For the second year in a row, the MSc students at ICN welcomed Dr. Christian König, a Senior Business Consultant at ROI based in Munich. With offices around the globe, ROI has made its name specializing in industrial digitization, manufacturing, logistics, and supply chain management – all essential competencies for the industrial marketer in today’s age.
An expert in digital production and logistics, Dr. König outlined how digital innovation redefines businesses, disrupts markets, and changes the way we work. But don’t be mistaken: the pathway to “industry 4.0” (the catchall phrase that describes automation and data exchange in manufacturing technologies) is not a linear one. And significant barriers to digital transformation include a lack of infrastructure, funding, skill, and above all, a deep-seated fear of losing control (think: Hollywood’s I, RobotorEx Machina). But can we decipher fact from fiction? Will technology control and manipulate employees as business processes become more automated? Or can humans act as conductors of value creation?
To be sure, the solutions are not so clear cut. A majority of companies have yet to define an overall data and digitization strategy. Many complain of a shortage of skilled workers in the necessary fields of digital competence. And yet, as Dr. König made clear, our predictions regarding the impact of technology in the past (especially about Big Data) have been vastly underestimated. .
Later, the students put their cyber-skills to the test: identifying various digital opportunities for medium-sized production companies. Together, they identified how digitalization might be optimized to improve advertising efficiency as well as post-sale communication and maintenance.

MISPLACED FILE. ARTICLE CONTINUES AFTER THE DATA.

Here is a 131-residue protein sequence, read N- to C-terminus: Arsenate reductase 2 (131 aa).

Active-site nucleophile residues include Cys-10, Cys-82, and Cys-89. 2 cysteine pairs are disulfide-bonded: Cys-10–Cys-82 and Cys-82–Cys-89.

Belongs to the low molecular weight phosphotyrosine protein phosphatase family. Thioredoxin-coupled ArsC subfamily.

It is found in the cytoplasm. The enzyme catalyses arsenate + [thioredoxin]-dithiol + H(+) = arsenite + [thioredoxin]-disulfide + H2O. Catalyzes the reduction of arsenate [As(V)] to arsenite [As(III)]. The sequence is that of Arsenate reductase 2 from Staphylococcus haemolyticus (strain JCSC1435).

In addition to offering us a glimpse into the Fourth Industrial Revolution, Dr. König shared with us what it takes to make it or break it in this career path. While an “up or out” ideology has long defined consultancy firms, he emphasized that in today’s climate, one’s staying potential depends much more on their digital analytical skills, critical thinking abilities, and their experience working in international and multicultural teams.
For all of these insights – we would like to extend our sincere gratitude and appreciation to Dr. König and ROI. We look forward to welcoming him back next year at our campus in Berlin!
Dark tourism, medicinals, fashion oh my! The Msc Marketing and Brand Management students started 2019 off with a bang. Beginning with a visit to Nuremberg’s Documentation Center Nazi Part Rally Grounds, we took a guided tour through the Fascination and Terror exhibition, analyzing different forms of propaganda the Germans deployed in WWII. Afterwards, as part of a segment on dark tourism, we brainstormed about what exactly goes into branding a dark tourist destination like the Documentation Center (Germany has plenty of these), but also spots like Auschwitz in Poland and the Père Lachaise Cemetery in France. The students then thoughtfully discussed ways they might brand these types of destinations so as to appeal to a younger, digital native audience, while still remaining ethical and keeping the missions of the destination intact. Talk about branding outside of the box!